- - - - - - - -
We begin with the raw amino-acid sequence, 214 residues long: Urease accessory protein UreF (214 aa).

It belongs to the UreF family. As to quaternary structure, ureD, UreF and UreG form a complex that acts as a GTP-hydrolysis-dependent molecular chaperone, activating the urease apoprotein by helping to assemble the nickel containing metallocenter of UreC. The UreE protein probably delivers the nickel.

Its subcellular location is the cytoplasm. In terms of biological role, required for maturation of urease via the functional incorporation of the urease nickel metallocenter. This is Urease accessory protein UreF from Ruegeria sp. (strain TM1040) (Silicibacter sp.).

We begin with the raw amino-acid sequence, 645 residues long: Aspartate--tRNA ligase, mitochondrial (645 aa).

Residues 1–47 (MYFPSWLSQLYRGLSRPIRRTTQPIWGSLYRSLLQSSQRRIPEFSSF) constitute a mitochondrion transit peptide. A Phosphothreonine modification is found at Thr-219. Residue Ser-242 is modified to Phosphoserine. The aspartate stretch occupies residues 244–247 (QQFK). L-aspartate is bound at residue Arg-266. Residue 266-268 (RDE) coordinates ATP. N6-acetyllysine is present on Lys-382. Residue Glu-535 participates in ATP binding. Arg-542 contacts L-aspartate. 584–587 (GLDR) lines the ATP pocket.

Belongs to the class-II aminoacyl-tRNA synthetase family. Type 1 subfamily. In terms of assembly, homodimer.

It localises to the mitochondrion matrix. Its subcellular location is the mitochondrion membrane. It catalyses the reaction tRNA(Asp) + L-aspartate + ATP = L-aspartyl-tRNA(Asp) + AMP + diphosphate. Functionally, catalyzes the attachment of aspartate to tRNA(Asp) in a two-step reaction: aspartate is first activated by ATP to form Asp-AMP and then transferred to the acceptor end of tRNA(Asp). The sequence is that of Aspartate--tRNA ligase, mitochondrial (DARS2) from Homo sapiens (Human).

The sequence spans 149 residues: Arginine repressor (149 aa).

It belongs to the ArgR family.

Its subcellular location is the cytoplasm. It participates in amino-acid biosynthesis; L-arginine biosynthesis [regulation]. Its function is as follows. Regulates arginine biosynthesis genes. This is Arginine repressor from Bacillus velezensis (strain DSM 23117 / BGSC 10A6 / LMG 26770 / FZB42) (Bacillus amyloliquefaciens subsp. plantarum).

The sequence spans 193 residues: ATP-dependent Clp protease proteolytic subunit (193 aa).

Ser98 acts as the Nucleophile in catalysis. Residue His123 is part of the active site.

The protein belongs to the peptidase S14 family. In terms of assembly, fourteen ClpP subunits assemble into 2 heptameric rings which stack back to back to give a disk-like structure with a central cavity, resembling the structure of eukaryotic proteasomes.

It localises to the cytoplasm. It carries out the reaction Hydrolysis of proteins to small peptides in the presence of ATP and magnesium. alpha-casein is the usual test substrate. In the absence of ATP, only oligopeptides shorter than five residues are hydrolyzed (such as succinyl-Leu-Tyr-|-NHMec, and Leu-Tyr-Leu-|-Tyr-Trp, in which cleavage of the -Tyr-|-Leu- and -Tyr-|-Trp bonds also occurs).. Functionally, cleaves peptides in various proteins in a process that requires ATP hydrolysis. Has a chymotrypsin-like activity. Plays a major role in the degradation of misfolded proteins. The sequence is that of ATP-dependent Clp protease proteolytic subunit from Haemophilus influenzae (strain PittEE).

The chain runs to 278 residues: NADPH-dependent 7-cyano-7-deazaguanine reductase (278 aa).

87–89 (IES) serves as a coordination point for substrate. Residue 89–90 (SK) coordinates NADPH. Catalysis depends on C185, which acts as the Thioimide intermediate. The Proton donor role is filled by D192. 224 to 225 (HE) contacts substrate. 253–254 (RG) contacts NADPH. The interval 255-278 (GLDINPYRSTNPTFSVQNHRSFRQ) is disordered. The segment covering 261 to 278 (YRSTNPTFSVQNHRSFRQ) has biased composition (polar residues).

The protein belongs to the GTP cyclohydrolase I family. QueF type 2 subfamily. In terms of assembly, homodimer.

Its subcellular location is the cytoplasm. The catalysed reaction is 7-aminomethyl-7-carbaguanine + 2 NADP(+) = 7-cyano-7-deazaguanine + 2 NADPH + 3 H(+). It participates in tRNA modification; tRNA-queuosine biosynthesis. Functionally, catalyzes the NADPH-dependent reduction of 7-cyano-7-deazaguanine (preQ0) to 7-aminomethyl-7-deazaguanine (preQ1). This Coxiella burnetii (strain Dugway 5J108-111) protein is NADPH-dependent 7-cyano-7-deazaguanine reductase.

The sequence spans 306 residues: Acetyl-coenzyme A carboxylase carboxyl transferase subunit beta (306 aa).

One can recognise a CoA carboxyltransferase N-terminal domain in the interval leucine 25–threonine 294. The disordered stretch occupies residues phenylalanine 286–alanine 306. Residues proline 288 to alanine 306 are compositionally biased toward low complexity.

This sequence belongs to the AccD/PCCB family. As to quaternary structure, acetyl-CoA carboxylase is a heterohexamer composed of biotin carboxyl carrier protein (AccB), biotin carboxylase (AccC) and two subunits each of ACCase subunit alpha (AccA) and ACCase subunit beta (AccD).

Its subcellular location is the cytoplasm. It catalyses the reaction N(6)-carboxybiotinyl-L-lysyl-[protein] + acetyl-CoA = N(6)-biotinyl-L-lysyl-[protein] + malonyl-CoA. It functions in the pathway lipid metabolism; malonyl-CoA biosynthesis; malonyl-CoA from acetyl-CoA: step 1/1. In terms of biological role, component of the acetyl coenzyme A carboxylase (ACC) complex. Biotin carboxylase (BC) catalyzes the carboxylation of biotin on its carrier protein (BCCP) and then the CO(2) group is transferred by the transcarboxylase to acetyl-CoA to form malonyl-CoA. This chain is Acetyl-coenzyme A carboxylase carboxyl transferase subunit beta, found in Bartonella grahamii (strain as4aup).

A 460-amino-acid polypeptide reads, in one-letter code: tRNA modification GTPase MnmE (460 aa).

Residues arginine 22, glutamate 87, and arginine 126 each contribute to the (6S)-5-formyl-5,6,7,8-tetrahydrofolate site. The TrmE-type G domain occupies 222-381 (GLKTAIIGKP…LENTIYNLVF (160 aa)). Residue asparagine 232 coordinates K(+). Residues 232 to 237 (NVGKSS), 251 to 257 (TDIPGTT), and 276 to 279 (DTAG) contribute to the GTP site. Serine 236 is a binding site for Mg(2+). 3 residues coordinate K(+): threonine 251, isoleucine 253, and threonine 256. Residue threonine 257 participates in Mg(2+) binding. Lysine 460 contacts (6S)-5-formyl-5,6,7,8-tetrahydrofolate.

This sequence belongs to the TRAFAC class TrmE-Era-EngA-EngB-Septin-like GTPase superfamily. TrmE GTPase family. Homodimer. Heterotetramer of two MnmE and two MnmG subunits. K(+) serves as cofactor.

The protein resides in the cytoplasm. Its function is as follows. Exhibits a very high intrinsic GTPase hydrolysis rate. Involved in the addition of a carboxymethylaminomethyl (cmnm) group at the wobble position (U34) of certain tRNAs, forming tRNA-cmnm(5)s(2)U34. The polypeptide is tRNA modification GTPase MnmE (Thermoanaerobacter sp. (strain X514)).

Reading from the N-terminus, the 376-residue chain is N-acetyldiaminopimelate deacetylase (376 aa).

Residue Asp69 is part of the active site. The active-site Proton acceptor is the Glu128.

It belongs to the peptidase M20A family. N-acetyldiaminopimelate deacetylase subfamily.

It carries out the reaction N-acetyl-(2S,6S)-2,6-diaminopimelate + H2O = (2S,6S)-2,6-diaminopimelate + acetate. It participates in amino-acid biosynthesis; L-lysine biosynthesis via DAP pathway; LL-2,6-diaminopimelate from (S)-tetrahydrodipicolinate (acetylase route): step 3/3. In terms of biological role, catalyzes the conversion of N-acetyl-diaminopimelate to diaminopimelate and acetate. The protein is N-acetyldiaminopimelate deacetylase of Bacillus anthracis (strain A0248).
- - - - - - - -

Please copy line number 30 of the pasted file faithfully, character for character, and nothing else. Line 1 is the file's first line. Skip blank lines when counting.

It carries out the reaction N-acetyl-(2S,6S)-2,6-diaminopimelate + H2O = (2S,6S)-2,6-diaminopimelate + acetate. It participates in amino-acid biosynthesis; L-lysine biosynthesis via DAP pathway; LL-2,6-diaminopimelate from (S)-tetrahydrodipicolinate (acetylase route): step 3/3. In terms of biological role, catalyzes the conversion of N-acetyl-diaminopimelate to diaminopimelate and acetate. The protein is N-acetyldiaminopimelate deacetylase of Bacillus anthracis (strain A0248).